“The most satisfying part of my journey so far is that we have brought down the cost of a heart operation by almost 50%,” says Shetty. About 22 years ago, a heart operation cost ₹1.5 lakh; today, Shetty says, NH can break even at ₹80,000-90,000. Not surprisingly, the business model caught the attention of the West, where heart surgery typically carries heart attack-inducing bills of $20,000-50,000, depending on the complexity of the surgery. The hospital was featured in Wall Street Journal and written as a case study in Harvard Business Review, but not all the attention was positive. There were also snide remarks that open-heart surgery just wasn’t possible at $1,500 and so the team must be adopting some iffy practices. “So we spent hell of a lot of money in 2011 and got our hospitals accredited by Joint Commission International [JCI],” says Shetty. JCI is a non-profit organisation in the US that accredits healthcare programmes and institutions; it is recognition of the highest medical standards being followed. “We wanted to prove that we don’t have to cut corners and make it unsafe for the patient. It is possible to maintain very high standards and reduce costs.”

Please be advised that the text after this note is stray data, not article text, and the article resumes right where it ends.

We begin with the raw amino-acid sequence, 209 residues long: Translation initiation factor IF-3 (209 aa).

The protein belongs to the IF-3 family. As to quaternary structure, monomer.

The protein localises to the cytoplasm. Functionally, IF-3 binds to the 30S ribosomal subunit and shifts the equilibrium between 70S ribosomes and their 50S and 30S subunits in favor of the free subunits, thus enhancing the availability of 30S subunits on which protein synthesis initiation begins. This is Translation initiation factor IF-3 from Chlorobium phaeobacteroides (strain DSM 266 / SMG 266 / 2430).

And $1,500 is just the beginning. The aim is to bring the cost of surgery down further, to $800 (₹ 45,000) by 2020. Shetty is working with management consultancy McKinsey to achieve this goal. It won’t be easy. He point out that there are a thousand different things a hospital has to do to keep costs under control, right from how the buildings are made to sourcing equipment and consumables.
Driven by purpose
NH is working on lowering the cost of cardiac
surgery to $800 from the present $1,500